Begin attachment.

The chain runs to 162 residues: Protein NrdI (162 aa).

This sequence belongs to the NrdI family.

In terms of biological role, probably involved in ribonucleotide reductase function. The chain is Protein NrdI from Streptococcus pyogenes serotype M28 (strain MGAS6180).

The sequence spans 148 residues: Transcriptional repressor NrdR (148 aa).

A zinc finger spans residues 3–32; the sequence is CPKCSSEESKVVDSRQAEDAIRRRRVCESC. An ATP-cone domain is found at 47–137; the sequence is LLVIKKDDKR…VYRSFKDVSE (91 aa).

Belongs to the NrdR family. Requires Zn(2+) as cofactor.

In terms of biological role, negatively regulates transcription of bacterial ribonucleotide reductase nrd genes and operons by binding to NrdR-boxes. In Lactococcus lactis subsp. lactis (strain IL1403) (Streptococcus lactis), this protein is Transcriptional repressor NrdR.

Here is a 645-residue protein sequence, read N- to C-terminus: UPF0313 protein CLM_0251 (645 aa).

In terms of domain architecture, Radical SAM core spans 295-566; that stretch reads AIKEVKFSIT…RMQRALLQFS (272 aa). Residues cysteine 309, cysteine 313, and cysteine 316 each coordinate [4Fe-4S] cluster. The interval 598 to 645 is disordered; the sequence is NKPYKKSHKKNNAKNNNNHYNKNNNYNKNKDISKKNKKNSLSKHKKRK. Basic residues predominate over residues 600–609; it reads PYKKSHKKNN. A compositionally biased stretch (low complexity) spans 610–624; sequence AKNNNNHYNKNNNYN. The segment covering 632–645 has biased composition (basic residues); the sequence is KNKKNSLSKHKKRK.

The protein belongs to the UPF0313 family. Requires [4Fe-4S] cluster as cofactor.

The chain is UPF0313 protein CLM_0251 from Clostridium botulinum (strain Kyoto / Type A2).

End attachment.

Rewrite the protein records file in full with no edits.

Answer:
The chain runs to 162 residues: Protein NrdI (162 aa).

This sequence belongs to the NrdI family.

In terms of biological role, probably involved in ribonucleotide reductase function. The chain is Protein NrdI from Streptococcus pyogenes serotype M28 (strain MGAS6180).

The sequence spans 148 residues: Transcriptional repressor NrdR (148 aa).

A zinc finger spans residues 3–32; the sequence is CPKCSSEESKVVDSRQAEDAIRRRRVCESC. An ATP-cone domain is found at 47–137; the sequence is LLVIKKDDKR…VYRSFKDVSE (91 aa).

Belongs to the NrdR family. Requires Zn(2+) as cofactor.

In terms of biological role, negatively regulates transcription of bacterial ribonucleotide reductase nrd genes and operons by binding to NrdR-boxes. In Lactococcus lactis subsp. lactis (strain IL1403) (Streptococcus lactis), this protein is Transcriptional repressor NrdR.

Here is a 645-residue protein sequence, read N- to C-terminus: UPF0313 protein CLM_0251 (645 aa).

In terms of domain architecture, Radical SAM core spans 295-566; that stretch reads AIKEVKFSIT…RMQRALLQFS (272 aa). Residues cysteine 309, cysteine 313, and cysteine 316 each coordinate [4Fe-4S] cluster. The interval 598 to 645 is disordered; the sequence is NKPYKKSHKKNNAKNNNNHYNKNNNYNKNKDISKKNKKNSLSKHKKRK. Basic residues predominate over residues 600–609; it reads PYKKSHKKNN. A compositionally biased stretch (low complexity) spans 610–624; sequence AKNNNNHYNKNNNYN. The segment covering 632–645 has biased composition (basic residues); the sequence is KNKKNSLSKHKKRK.

The protein belongs to the UPF0313 family. Requires [4Fe-4S] cluster as cofactor.

The chain is UPF0313 protein CLM_0251 from Clostridium botulinum (strain Kyoto / Type A2).